New Media

Daily Bread for 12.14.23: Standalone and Stand Alone

 Good morning.

Thursday in Whitewater will be sunny with a high of 46. Sunrise is 7:18 and sunset 4:21 for 9h 03m 17s of daytime. The moon is a waxing crescent with 3.2% of its visible disk illuminated.

 On this day in 1964, in Heart of Atlanta Motel v. United States the U.S. Supreme Court rules that Congress can use the Constitution’s Commerce Clause to fight discrimination.

  Over at Neiman Lab, Andrew Kaczynski’s The Homepage is Back makes a prediction for 2024: 

As some social media platforms diminish in significance as primary news sources for news junkies — because of their perceived unreliability and chaotic nature — there will be a notable rise in the importance of homepages and newsletters as those readers seek more authoritative and trustworthy sources for news.

The reality today is most voracious news consumers — members of the media included — have to embrace a choose-your-own-adventure approach to getting read-in each day, cobbling together an ever-changing combination of news sites, author pages, social channels, and email newsletters. It’s reminiscent of our pre-Twitter days. (RSS feeds, anyone?)

But is that necessarily a bad thing? I’d argue that it is well worth the extra effort. I’d even take it a step further and say there’s something cleansing about avoiding the algorithm and doing a little self-discovery when it comes to news sources. Personally, I’ve rediscovered the value and influence of morning political newsletters in reaching elected officials and decision-makers and the importance of homepages for getting a sense of the big national stories of the day. I’ve embraced the news sections of apps and, yes, I am still exploring the potential for new platforms like Threads.

Yes, for journalists, and for others like bloggers, the homepage is back. Then again, it never truly went away. Standalone and stand alone are both good practices. 

The rubber that stops cracks in their tracks:

If Not 2020, When?

In August, the Journal Sentinel published a story, Liberal ‘news’ websites launching in Wisconsin, where conservative versions have thrived. (From the viewpoint of the JS, these are ‘news’ sites not news sites, as the paper is suspicious of non-traditional reporting. Without seeing some of the online publications, however, the scare quotes seem presumptuous.) These months later, only…

What Can Be Done About Rural Newspapers (Even Though It Probably Won’t Be)?

Yesterday I wrote that Another Local Paper Changes Hands. With the failure of legacy publishing, what are rural communities to do? (Obvious point: FREE WHITEWATER is not an online newspaper – never aspired to be, never will be. This is a website of independent commentary: aligned with no faction, beholden to no faction.) A few…

Lessons from a Digital Newspaper Now Making Money

In late April, I wrote about The Media’s ‘Post-Advertising’ Future (advertising’s not enough to sustain publications, subscriptions will prove necessary for most publications, and “[t]he key lesson for publishers is to offer sharp (and sometimes sharp-tongued) writing, to see that content is king”).  (A word about FREE WHITEWATER.  This website accepts no advertising, requires no…

The Media’s ‘Post-Advertising’ Future

Nationally and locally, the media (whether profit or non-profit) continue their significant transformation: the decline of print, the rise of (interactive) digital media, and the collapse of a middle-of-the-road partnership of boosterism between mediocre newspapers and middling officials. Print’s doomed, and so is digital that merely repeats the same banal style of contemporary print. Traditional…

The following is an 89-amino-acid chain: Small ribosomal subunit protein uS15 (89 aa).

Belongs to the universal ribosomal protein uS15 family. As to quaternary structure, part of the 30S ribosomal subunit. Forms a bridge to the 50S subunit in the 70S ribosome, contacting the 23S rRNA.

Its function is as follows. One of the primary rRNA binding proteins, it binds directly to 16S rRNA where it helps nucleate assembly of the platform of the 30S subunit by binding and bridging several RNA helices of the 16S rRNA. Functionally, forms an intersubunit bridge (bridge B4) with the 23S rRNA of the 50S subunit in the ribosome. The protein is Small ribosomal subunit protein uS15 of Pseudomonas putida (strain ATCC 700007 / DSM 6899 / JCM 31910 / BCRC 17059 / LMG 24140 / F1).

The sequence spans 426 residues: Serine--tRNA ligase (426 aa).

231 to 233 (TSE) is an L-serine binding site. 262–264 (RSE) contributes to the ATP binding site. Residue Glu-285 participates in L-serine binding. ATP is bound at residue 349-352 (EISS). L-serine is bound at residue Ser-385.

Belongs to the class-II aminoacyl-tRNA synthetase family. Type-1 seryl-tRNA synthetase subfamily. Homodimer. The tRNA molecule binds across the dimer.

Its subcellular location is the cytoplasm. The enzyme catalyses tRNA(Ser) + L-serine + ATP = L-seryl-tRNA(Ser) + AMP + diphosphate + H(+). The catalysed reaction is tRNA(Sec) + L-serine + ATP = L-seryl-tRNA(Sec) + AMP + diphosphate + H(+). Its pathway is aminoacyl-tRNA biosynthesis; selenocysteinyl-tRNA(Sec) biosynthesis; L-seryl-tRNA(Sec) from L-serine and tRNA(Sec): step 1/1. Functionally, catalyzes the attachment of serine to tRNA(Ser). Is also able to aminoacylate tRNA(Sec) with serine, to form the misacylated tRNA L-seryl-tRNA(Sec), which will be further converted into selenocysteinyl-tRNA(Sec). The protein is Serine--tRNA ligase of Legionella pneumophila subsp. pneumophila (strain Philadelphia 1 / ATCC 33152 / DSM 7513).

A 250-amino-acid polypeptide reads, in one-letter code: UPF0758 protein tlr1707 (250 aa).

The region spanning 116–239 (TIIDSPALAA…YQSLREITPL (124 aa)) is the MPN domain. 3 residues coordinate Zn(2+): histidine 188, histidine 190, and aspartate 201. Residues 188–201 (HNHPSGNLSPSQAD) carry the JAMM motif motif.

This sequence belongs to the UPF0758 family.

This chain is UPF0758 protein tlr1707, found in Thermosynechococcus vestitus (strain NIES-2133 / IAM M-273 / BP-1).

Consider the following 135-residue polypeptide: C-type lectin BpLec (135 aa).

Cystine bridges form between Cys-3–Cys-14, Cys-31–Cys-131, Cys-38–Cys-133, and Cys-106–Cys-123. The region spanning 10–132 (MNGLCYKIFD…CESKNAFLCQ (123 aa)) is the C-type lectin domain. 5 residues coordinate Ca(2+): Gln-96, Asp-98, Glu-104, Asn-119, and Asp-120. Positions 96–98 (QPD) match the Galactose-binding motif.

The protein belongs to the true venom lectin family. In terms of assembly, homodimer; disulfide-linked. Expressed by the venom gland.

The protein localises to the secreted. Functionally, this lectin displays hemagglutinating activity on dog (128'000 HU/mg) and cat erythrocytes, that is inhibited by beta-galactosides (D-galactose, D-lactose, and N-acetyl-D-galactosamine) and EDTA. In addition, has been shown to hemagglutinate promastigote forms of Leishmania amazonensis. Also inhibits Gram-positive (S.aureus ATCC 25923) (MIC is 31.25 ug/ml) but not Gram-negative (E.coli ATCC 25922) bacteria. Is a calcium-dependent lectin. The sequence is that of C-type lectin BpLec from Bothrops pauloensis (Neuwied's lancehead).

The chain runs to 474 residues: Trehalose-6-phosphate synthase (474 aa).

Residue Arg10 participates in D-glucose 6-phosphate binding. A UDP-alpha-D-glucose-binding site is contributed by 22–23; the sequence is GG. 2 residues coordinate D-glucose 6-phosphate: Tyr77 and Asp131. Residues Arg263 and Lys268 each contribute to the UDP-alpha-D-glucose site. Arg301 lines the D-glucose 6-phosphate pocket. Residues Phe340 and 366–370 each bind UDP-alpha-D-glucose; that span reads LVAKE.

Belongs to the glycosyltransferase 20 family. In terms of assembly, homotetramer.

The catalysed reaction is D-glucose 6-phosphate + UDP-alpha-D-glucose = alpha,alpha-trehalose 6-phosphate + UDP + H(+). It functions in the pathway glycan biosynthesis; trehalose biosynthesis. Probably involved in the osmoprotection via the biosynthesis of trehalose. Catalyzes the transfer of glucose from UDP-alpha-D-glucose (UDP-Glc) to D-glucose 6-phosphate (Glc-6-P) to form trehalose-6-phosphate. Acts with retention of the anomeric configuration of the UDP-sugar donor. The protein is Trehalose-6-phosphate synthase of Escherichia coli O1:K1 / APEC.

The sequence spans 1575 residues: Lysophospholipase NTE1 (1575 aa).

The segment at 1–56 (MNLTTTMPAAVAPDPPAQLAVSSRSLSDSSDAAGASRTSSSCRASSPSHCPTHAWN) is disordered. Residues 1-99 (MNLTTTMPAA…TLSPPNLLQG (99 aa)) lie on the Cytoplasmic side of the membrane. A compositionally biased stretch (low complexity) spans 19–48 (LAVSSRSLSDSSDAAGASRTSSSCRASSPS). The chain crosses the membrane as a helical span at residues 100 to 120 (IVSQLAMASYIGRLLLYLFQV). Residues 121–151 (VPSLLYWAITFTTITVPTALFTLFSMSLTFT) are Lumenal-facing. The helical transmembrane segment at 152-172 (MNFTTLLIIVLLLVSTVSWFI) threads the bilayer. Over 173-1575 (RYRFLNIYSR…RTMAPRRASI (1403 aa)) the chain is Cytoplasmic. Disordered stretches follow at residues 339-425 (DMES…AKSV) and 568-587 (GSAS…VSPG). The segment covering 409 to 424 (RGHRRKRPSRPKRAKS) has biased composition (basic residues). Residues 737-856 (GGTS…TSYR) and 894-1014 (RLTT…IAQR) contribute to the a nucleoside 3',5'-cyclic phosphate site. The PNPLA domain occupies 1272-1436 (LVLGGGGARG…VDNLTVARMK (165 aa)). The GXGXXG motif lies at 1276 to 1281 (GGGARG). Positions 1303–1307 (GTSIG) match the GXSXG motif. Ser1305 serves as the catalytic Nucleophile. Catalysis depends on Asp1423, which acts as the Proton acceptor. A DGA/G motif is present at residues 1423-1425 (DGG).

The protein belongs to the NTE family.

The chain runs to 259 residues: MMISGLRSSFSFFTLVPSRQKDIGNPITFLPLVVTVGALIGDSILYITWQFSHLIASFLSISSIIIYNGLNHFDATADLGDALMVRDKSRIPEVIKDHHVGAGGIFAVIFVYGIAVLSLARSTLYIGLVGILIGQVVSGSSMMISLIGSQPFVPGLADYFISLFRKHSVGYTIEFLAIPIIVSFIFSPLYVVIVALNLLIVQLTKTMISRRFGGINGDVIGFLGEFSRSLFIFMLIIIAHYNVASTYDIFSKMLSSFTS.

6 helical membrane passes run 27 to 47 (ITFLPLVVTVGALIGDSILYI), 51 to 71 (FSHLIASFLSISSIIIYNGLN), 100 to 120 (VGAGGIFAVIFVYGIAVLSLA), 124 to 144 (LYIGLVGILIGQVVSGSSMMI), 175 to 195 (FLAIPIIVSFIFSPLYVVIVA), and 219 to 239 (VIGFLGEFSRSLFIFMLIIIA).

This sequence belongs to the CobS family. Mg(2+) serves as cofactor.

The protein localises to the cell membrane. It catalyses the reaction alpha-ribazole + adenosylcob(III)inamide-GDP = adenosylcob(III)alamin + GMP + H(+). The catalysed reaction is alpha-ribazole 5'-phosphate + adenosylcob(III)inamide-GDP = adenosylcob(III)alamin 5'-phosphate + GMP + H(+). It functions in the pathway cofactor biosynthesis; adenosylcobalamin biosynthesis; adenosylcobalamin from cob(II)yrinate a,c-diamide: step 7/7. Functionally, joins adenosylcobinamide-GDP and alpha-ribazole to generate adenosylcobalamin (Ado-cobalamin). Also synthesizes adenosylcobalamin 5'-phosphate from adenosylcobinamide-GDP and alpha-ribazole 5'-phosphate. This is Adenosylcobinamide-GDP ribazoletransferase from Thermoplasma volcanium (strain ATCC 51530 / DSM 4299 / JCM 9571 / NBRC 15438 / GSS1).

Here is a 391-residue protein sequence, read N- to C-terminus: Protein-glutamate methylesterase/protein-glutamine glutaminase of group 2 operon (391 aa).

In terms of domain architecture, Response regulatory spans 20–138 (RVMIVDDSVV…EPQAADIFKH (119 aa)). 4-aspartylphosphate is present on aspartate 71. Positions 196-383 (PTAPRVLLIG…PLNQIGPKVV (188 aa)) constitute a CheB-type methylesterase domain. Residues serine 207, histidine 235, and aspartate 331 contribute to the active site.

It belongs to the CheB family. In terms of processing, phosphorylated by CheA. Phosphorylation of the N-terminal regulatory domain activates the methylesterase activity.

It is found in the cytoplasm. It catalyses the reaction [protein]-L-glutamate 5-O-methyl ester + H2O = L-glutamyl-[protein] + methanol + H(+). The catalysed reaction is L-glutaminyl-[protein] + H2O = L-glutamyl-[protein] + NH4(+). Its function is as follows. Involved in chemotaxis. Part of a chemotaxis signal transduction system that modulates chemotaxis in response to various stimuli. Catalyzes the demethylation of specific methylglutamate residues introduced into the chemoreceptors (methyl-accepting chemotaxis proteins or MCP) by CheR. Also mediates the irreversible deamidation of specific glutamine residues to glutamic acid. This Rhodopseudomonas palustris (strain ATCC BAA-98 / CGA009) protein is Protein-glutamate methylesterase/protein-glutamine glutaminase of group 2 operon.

A Site on Facebook: ‘Nothing on this page is real’

Standards have fallen so low that, whether of right or left, trolls take advantage of gullible and ignorant people on Facebook each day.  Eli Saslow reports how a liberal troll tricks impressionable conservatives.  The people tricking, and the people being tricked, are evidence of (respectively) ethical or educational decline.  First the unethical tricksters: He [forty-something Christopher Blair] had…

‘A Free Press Needs You’

Following Trump’s repeated attacks on the press as the enemy of the people, hundreds of publications across America are today uniting in a defense of their right to free expression. The editorial board of the New York Times, in A Free Press Needs You, describes our heritage and the threat to it: In 1787, the…

Revisiting Kozloff’s ‘Dark, Futile Dream’

About a year ago, I wrote a post on an off-campus meeting at which local notables and a search consultant (Jessica Kozloff) discussed a replacement for Richard Telfer. A story on that meeting, published in the Daily Union, is one of the best accounts of insiders’  thinking.  See, from that newspaper, UW-Whitewater chancellor session held,…

Henry Blodget on Where Digital’s Headed

At the latest Ignition conference, Henry Blodget of Business Insider gave his most recent assessment of where digital media are headed. It’s a sound appraisal. It’s worth noting that while he sees media’s direction as predominantly digital (true enough), he leaves unstated (because it must seem so obvious to him) that successful digital media are…

4 Points About Public Records Requests

So a local paper complains that a local school superintendent won’t comply with a public records request, won’t put the paper on a media contact list, and simply ‘must’ improve communications.   A few points — 1.  Compliance with a public records request isn’t a ‘communications’ issue; it’s a legal issue, of rights of residents…